January 01, 2012

First Hearing Concludes Under the North Carolina Racial Justice Act

Krista Dolan

The first hearing under North Carolina’s Racial Justice Act (“RJA”) concluded on February 16, 2012. The RJA, signed into law in August 2009, allows a death row prisoner to challenge his sentence using evidence of systemic racial bias in the administration of the death penalty in North Carolina. Prior to the enactment of the Racial Justice Act, anyone seeking to challenge his sentence based on a claim of racial bias had to show that race played an impermissible role specifically in his case, without the use of statistical evidence. Under the RJA, however, a prisoner can challenge his sentence by using statistics to show a systemic racial bias in decisions to “seek or impose the sentence of death” within the county, district, division, or state where he was sentenced.

Marcus Robinson, an African American death row prisoner convicted in Cumberland County, claimed that, at his trial, prosecutors improperly struck half the blacks eligible to be on his jury. Mr. Robinson also claimed that race plays a systemic role in prosecutors’ decisions to seek the death penalty and that the victim’s race plays a systemic role in juries’ decisions to issue the death penalty. During the two-and-a-half-week hearing, prosecutors and defense attorneys presented testimony from statisticians and researchers. Under the RJA, if his claim is successful, his sentence will be commuted to life in prison without parole. Judge Gregory A. Weeks, who presided over the hearing, is expected to rule in March 2012.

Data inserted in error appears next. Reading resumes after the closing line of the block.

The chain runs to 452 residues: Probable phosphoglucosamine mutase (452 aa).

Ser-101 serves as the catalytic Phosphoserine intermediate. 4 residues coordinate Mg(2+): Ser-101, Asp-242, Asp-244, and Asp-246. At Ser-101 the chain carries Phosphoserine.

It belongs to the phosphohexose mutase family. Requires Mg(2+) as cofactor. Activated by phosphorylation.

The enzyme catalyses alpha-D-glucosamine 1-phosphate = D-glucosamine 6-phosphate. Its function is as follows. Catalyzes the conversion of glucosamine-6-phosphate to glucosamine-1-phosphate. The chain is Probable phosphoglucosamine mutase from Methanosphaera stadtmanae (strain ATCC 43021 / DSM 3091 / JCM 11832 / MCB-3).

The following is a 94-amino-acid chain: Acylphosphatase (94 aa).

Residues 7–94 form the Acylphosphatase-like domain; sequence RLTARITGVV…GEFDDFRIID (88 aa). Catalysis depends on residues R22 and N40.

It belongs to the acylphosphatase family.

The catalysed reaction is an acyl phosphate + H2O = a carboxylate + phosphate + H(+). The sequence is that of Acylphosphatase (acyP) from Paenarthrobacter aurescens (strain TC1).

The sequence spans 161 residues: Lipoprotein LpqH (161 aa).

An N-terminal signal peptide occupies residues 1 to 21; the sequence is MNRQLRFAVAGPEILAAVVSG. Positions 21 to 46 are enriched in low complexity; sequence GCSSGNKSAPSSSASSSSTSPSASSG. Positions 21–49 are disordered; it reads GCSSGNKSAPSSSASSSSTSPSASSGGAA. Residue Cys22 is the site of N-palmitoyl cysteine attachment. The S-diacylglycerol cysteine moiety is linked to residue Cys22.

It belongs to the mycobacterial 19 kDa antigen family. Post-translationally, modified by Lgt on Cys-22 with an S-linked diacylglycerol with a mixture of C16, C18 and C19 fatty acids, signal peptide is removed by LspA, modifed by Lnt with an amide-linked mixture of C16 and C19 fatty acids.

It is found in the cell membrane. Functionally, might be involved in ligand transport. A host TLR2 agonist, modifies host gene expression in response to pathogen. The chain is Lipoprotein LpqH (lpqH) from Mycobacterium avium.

The hearing comes just one month after the RJA’s near-repeal due to a bill introduced by state Senate Republicans. The repeal bill, SB 9, would severely limit the impact of the RJA. It would prohibit defendants from using statistical evidence to show that race was a significant factor in the decisions to seek or impose the death sentence. It also would replace the current language of the RJA with much more generic language that Senate Republicans claim puts the bill more in line with existing federal law, which does not allow consideration of statistical evidence.

North Carolina Governor Beverly Perdue vetoed the repeal bill on December 14, 2011. The Senate voted to override her veto on January 4, 2012, but in the House, the bill was referred to the Committee on the Judiciary. House Majority Leader Paul Stam said that it is unlikely that the House will take up the bill again soon, which leaves the RJA in effect for now.

North Carolina currently has 158 prisoners on death row: 83 are black and 63 are white. Of those 158 prisoners, all but three have filed complaints under the RJA.

Krista Dolan

Legal Intern